One reader sent me a letter last week asking a question that has probably been on the lips of quite a few people over the last month:
“I'm totally confused on the whole guilds thing in Ravnica. It seems like some kind of two-color groups, but I missed it if this was explained and am totally clueless on the guilds. Could you go into a little more detail please? How will they impact the cards, and the game? What do they mean? Why do they matter? Thanks.”
Okay, Chris, the important thing to know is that the concept of “guilds” has no mechanical impact on gameplay at all. Instead, it is a way to communicate the flavor of this set and the block as a whole. From the Ravnica: City of Guilds FAQ: “Each two-color combination in the Magic game is represented in the world of Ravnica by a guild – an organized association of people with common beliefs. Four of these guilds appear in this set and the remaining six will appear later in the Ravnica block.”
Each card that is associated with a guild has its guild's symbol in the background of its text box (that looks really spiffy in foil). To be part of a guild, a card must have mana symbols of both of its guild's colors on it somewhere, or have the guild's keyword, or both. For example, the following cards would all be considered part of the Dimir (blue-black) guild: a card that cost to play, a card that cost
Again, the guild symbol doesn't actually mean anything during the game; it just looks cool and brings the world to life.
There are four guilds present in Ravnica—the Boros (), Dimir (), Golgari (), and Selesnya (). You can check out the story behind these guilds on the flavor page here. The other six guilds won't show up until the next two sets, so you should get comfortable with these four for the time being.
The next section is a must-read for anyone attending prerelease events, as it should clear up any confusion surrounding the mechanics in the set. Think of it as a comprehensive review.
How The Mechanics Work
Each guild has a keyword associated with it that only appears on cards of that guild's colors.
- All radiance spells have a single target (usually a creature). The spell affects that creature and each other creature that shares a color with it.
- If a radiance spell targets a black-green creature, it will affect black creatures, green creatures, black-green creatures, blue-black creatures, green-white creatures, and so on, as they each share at least one color with the target.
- Oftentimes creatures on both sides of the table will be affected by a single radiance spell.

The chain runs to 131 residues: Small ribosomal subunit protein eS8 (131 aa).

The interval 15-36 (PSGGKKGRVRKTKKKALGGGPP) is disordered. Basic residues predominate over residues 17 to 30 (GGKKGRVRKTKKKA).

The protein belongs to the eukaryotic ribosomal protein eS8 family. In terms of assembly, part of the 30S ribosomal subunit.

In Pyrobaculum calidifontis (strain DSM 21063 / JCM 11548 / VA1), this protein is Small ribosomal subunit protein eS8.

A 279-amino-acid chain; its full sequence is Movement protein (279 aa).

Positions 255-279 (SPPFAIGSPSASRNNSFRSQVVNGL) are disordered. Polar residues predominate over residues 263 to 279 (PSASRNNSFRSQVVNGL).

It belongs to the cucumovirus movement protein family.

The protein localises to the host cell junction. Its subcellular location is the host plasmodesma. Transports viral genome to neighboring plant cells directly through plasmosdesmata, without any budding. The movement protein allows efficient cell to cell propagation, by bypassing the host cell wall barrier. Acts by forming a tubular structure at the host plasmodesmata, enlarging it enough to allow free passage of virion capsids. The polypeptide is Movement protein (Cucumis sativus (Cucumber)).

- Only one creature is targeted. If that creature leaves play or otherwise becomes an illegal target, the entire spell is countered. No other creatures are affected.
- Rare cases may come up where the best play is to target your opponent's creature so that you get a positive effect (or vice versa). For instance, if you control three white creatures and three red creatures and your opponent controls a creature that is both white and red, you can play Rally the Righteous on his creature so that each of yours will untap and get +2/+0 until end of turn. Choose wisely!
- The converted mana cost of Perplex is 3. That means if you transmute Perplex, you can get any card with a converted mana cost of 3, including cards that cost , , ,
, , or .
- If you transmute and there are no cards left in your library of that mana cost, you find nothing.
- Transmute cannot be countered by things that counter spells.
- If you are playing with transmute cards, it will be beneficial to memorize the important cards in your deck of those particular converted mana costs. There is nothing more frustrating than having a transmute card in your hand and being unable to remember if there is anything worth using it for left in your library.
- Any time you would draw a card, you have the option of dredging a card instead. To do so, you have to put some number of cards from your library into your graveyard (the number after the word dredge). If you do so, return the dredge card from your graveyard to your hand instead of drawing the normal card.
- You can dredge anytime you would draw a card, not just during your draw step.
- You can only dredge once per draw (or not at all), regardless of how many dredge cards are in your graveyard.
- Dredge cannot be responded to, as it doesn't use the stack.
- If you don't have enough cards left in your library to fulfill a card's dredge cost, you can't dredge that card.
- Milling yourself for some number of cards to get a card back may seem harsh, and in some ways it is. It is, after all, supposed to be a cost. There is significant risk to dredging too often, especially with the number of blue and/or black cards in the set that facilitate “decking.” But the upside is that dredge feeds upon itself—the more cards you put from your library into your graveyard, the more options you have for future dredging.